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Old 04-20-2013, 09:25 AM   #751 (permalink)
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Quote:
Originally Posted by NeilBlanchard View Post
But 6,000 years ago - I doubt it.
Most of the Sahara was green between 6 and 7000 years ago.

Nubia is in the Eastern Sahara and was a major kingdom "7000 years ago" - BBC video series about it starts here.



Jump to 8 minutes in and the local guide / historian shows ancient paintings of cattle made 5000-6000BC and only discovered about 2 years ago.

Jump to 9:15 in and the local guy explains it wasn't desert 6000-7000BC. Carry on watching and they explain about the Sahara being green at the time.

EDIT - Start from Part 2 - its quicker



It disappeared due to "Catestrophic Climate Change".

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Old 04-20-2013, 01:42 PM   #752 (permalink)
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Not even 6000 years ago. Even in Roman times, the northern part was much more fertile, and supplied grain to Rome. Same was true of most of the Mediterranean/mideastern "Cradle of Civilization". It was in large part humans (and their goats) that turned it into desert.

Even then, the observant realized what was happening:
Quote:
The consequence is, that in comparison of what then was, there are remaining only the bones of the wasted body, as they may be called, as in the case of small islands, all the richer and softer parts of the soil having fallen away, and the mere skeleton of the land being left. But in the primitive state of the country, its mountains were high hills covered with soil, and the plains, as they are termed by us, of Phelleus were full of rich earth, and there was abundance of wood in the mountains. Of this last the traces still remain, for although some of the mountains now only afford sustenance to bees, not so very long ago there were still to be seen roofs of timber cut from trees growing there, which were of a size sufficient to cover the largest houses; and there were many other high trees, cultivated by man and bearing abundance of food for cattle. Moreover, the land reaped the benefit of the annual rainfall, not as now losing the water which flows off the bare earth into the sea, but, having an abundant supply in all places, and receiving it into herself and treasuring it up in the close clay soil, it let off into the hollows the streams which it absorbed from the heights, providing everywhere abundant fountains and rivers, of which there may still be observed sacred memorials in places where fountains once existed; and this proves the truth of what I am saying.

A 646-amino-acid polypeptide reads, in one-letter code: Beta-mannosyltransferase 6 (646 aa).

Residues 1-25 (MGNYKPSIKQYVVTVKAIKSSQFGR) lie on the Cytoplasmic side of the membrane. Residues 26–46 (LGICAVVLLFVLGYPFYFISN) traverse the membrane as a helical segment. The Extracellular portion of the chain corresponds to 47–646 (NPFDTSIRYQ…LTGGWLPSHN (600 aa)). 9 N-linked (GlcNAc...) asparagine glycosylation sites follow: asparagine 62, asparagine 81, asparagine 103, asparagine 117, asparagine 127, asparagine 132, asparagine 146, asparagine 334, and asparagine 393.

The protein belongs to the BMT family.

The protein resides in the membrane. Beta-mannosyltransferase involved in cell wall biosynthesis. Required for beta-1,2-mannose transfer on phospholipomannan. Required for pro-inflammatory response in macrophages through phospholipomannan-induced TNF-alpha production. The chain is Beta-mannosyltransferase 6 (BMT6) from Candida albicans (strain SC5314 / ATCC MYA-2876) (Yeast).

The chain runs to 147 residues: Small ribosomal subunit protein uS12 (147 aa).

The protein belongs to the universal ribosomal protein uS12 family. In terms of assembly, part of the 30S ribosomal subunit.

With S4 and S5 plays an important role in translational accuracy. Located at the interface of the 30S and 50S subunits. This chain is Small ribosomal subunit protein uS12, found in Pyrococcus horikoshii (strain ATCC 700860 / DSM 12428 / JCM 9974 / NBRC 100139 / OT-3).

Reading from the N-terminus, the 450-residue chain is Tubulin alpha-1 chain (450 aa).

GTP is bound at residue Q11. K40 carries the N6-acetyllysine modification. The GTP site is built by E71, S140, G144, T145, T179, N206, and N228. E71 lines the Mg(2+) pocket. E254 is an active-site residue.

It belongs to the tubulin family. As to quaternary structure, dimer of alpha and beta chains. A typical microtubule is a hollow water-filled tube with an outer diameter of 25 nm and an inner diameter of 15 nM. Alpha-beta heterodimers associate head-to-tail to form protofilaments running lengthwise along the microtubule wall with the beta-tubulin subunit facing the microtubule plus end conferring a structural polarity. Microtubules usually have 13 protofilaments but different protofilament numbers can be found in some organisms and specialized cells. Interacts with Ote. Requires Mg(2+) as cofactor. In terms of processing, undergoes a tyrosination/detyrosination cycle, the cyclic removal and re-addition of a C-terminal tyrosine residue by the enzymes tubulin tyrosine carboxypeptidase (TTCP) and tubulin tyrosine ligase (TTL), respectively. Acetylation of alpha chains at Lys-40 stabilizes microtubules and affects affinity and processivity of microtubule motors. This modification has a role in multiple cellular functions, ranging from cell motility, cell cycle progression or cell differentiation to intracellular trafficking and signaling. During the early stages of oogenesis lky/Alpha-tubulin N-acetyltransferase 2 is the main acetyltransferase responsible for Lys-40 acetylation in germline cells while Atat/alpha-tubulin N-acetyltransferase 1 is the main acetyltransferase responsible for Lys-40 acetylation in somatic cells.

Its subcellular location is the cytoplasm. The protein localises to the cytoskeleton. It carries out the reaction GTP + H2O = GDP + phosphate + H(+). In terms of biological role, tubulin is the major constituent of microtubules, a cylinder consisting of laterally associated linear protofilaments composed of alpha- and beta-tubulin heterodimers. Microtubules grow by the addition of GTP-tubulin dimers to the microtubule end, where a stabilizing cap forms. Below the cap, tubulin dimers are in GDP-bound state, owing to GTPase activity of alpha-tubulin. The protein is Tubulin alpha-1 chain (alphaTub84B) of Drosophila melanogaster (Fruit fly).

Plato, Critias ca 400 BC
 
Old 04-20-2013, 01:48 PM   #753 (permalink)
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6K? 60K? Within human memory for sure, there's those petroglyphs, not to mention Ozymandias by Shelley.

In any case, I see the link I snagged from Google is to the Finnish Wikipedia page. For some reason there is no English page on Saharasia. It is more about patriarchy than climate, but the official page is at:

James DeMeo, Saharasia

Rebuttal (the Taureg are counterfactual) at:

Flaws of the Saharasia Hypothesis of James DeMeo

I don't have a link, but something I saw recently suggested the Sahara was wet prior to 6K years ago, but dry prior to 11K years ago.

As for the 2nd heresy, I'd have to watch it again.

Edit: I now see the intervening posts. It wasn't just the Sahara—look at any color picture of the whole Earth's surface. It extends all the way to the Gobi Desert.

Quote:
Originally Posted by jamesqf
It was in large part humans (and their goats) that turned it into desert.
My friend says cattle. I say nuclear weapons; and I cite Sodom, Gomorrah, the Ramayana and the Mahabharata. And Robert Oppenheimer.

Last edited by freebeard; 04-20-2013 at 02:13 PM..
 
Old 04-20-2013, 02:21 PM   #754 (permalink)
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Quote:
Originally Posted by jamesqf View Post
Even then, the observant realized what was happening: Plato, Critias ca 400 BC
I don't think he was writing about the same area, but it isn't clear. The full text is here, the section quoted is :

Quote:
Now the country was inhabited in those days by various classes of
citizens;-there were artisans, and there were husbandmen, and there
was also a warrior class originally set apart by divine men. The
latter dwelt by themselves, and had all things suitable for nurture
and education; neither had any of them anything of their own, but they
regarded all that they had as common property; nor did they claim to
receive of the other citizens anything more than their necessary food.
And they practised all the pursuits which we yesterday described as
those of our imaginary guardians. Concerning the country the
Egyptian priests said what is not only probable but manifestly true,
that the boundaries were in those days fixed by the Isthmus, and
that in the direction of the continent they extended as far as the
heights of Cithaeron and Parnes; the boundary line came down in the
direction of the sea, having the district of Oropus on the right,
and with the river Asopus as the limit on the left. The land was the
best in the world, and was therefore able in those days to support a
vast army, raised from the surrounding people. Even the remnant of
Attica which now exists may compare with any region in the world for
the variety and excellence of its fruits and the suitableness of its
pastures to every sort of animal, which proves what I am saying; but
in those days the country was fair as now and yielded far more
abundant produce. How shall I establish my words? and what part of
it can be truly called a remnant of the land that then was? The
whole country is only a long promontory extending far into the sea
away from the rest of the continent, while the surrounding basin of
the sea is everywhere deep in the neighbourhood of the shore. Many